London Clinic of Nutrition
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Our bodies are populated by trillions of bacteria of differing species, found on the skin, in the gut and all mucous membranes such as the mouth, vagina, nose and lungs.



While bacterial cells may be small, experts estimate that they outnumber our human cells 10:1 and as such they contribute hugely to our overall health.

Focusing on our enteric (intestinal) bacteria, we know that these bacteria form a vitally important and delicately balanced community, which is constantly influenced by our diet and lifestyle choices. Disruption to this microbiome is likely to be contributing to the huge increase we have seen in digestive-related illnesses such as IBS, Crohn’s disease, reflux and constipation. But beyond maintaining a healthy digestive tract and assisting in digestion and absorption, we also now know that the health of the digestive tract is closely linked with health throughout the body. Justin Sonnenberg, associate professor in the Department of Microbiology and Immunology at the Stanford School of Medicine, believes that there is a major connection between what is happening in the gut, and the risk of chronic disease. Imbalanced flora, gut damage and the systemic inflammation that can ensue contribute to autoimmune disease, cardiovascular disease, problems with metabolism, obesity, detoxification, and the health of the brain via the gut-brain axis.

It stands to reason that supporting the balance of our existing bacterial population and taking in beneficial strains will improve health. This is especially true because while some species become resident in the gut, others are transient, meaning that despite their positive contribution to the health of the GI tract, they don’t colonise and won’t remain after supplementation is stopped. These transient strains include lactobacillus plantarum and bulgaricus, and streptococcus thermophilis. Another transient good-guy is a probiotic yeast called Saccharomyces Boulardii, found to improve mucosal immunity, reduce inflammation and help flush out pathogenic strains of bacteria while improving the efficacy of beneficial strains.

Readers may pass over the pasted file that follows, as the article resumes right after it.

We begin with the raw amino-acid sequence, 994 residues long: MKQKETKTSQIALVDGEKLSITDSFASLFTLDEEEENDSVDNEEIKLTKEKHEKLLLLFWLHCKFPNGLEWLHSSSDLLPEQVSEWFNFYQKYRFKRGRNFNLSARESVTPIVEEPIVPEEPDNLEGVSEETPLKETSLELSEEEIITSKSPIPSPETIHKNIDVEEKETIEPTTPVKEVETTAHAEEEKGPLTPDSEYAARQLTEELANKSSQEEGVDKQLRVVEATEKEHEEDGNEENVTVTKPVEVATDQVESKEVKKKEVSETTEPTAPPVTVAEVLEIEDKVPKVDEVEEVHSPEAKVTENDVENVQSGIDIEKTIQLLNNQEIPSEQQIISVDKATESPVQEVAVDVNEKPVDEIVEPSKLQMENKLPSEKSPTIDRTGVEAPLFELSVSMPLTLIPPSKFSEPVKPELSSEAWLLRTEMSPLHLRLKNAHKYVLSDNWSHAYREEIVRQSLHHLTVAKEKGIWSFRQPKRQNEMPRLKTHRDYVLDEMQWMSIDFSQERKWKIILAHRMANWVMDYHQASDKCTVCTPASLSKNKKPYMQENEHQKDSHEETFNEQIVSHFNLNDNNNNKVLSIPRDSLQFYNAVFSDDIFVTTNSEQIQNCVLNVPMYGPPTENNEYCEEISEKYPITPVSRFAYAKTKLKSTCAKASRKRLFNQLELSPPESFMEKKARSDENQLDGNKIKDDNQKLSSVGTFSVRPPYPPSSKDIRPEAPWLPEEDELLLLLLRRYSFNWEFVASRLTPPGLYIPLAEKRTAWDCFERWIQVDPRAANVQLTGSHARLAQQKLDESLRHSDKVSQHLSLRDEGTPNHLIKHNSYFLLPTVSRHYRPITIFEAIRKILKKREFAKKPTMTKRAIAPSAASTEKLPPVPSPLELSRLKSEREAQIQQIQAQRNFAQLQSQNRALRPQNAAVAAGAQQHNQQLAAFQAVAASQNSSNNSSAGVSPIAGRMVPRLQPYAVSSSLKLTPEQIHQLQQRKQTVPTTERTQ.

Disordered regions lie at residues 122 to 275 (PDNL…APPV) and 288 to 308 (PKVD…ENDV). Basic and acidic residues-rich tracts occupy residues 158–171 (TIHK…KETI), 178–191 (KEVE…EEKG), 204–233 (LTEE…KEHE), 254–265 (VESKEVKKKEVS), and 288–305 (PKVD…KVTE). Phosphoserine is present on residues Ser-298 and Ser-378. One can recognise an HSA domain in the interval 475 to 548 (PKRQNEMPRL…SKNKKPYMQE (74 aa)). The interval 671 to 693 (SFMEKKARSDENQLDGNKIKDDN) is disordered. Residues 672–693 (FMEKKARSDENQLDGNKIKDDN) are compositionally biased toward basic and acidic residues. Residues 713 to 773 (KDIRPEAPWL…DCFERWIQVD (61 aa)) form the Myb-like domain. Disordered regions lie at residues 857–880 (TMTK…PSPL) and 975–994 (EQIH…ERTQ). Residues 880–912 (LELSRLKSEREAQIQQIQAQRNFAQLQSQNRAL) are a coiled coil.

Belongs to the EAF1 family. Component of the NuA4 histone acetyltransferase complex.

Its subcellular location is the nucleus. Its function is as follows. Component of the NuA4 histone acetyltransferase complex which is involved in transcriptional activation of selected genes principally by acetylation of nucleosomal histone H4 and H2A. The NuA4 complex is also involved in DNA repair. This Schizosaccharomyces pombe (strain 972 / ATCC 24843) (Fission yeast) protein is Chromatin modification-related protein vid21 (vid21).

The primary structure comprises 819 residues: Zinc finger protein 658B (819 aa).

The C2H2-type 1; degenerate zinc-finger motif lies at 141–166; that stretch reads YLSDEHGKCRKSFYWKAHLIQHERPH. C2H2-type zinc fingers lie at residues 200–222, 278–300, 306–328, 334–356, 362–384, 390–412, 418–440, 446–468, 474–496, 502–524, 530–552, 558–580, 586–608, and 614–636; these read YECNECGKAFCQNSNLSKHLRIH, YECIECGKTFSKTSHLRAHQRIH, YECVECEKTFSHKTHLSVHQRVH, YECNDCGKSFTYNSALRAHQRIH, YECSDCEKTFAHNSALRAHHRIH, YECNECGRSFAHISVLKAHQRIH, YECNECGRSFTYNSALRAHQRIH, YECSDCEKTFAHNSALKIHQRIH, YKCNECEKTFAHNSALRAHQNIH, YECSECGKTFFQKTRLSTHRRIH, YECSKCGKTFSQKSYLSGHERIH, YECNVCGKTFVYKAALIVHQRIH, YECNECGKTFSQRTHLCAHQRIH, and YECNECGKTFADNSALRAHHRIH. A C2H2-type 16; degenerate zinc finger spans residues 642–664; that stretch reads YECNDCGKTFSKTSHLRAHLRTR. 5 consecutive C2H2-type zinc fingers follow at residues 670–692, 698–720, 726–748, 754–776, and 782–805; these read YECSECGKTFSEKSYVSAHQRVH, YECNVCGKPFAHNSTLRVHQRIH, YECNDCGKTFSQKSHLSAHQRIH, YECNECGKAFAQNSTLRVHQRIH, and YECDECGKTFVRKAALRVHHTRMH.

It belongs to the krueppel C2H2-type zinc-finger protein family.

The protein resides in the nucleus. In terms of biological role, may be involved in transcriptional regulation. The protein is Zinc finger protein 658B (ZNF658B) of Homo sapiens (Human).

There are several ways to improve and increase the beneficial bacterial population in the gut and throughout the body. The first, and most popular way is by taking oral probiotic supplements. This area of supplementation has grown hugely and an enormous number of products are available. Some bacterial strains have been more widely researched than others, and as a result most probiotic supplements include a range of bacteria featuring several lactobacillus strains, for example lactobacillus acidophilus, as well as bifidobacterial strains. It’s worth looking out for certain superior ‘sticker strains’, such as lactobacillus acidophilus DDS, which have been studied and found to have a superior ability to move through the digestive tract and adhere to the intestinal wall, where they can destroy harmful bacteria.

More recently, soil-based organisms have become available in supplement form, containing symbiotic strains selected to mimic the flora found in traditional and Paleolithic diets. Manufacturers claim these bacterial strains are naturally adapted to survive the conditions in the human GI tract. Research suggests that soil-based organisms help promote a healthy GI environment and alleviate IBS symptoms such as flatulence, bloating and nausea.

As well as directly supporting overall digestive function and the health of the GI tract, probiotic supplements may benefit a diverse range of health conditions not only through their relationship with the gut, but because so much of the body is colonised by bacteria that help maintain the function of their environment. These areas of health include cognitive conditions such as depression and memory problems; sinus infections; oral health conditions like tooth decay and gum disease; and inflammatory skin conditions like eczema and acne. Using a specific blend of probiotic bacteria can even help with allergies because certain strains help downgrade histamine in the body, including lactobacillus plantarum and rhamnosus, plus bifidobacterium longum.

There are also more novel methods for maintaining and restoring gut health. Dr David Perlmutter, a neurologist and author of Grain Brain and Brain Maker, recommends administration of probiotics via an enema, whereby a dose of probiotics in a watery solution is inserted directly into the large intestine through the rectum. He also recommends fecal microbial transplantation, a more controversial procedure becoming increasingly popular in America, typically used when a patient is suffering with clostridium difficile infection, but also for inflammatory conditions and autoimmunity.

Another way to increase and support beneficial strains in the intestines is to consume prebiotic foods that feed them. Many probiotic supplements also contain a prebiotic ingredient, but making specific food choices may help to keep the beneficial bacteria thriving and healthy. There are several types of prebiotic, but resistant starch appears to be particularly beneficial for the human gut compared to other prebiotics. We can’t digest or benefit from it as a food source, but the prebiotics within these foods can travel through the digestive system and reach the large intestine intact, where they act as fuel for the beneficial bacteria that reside there.


Written by Emma Rushe

Selecting probiotics for health is best done with the help of an expert.

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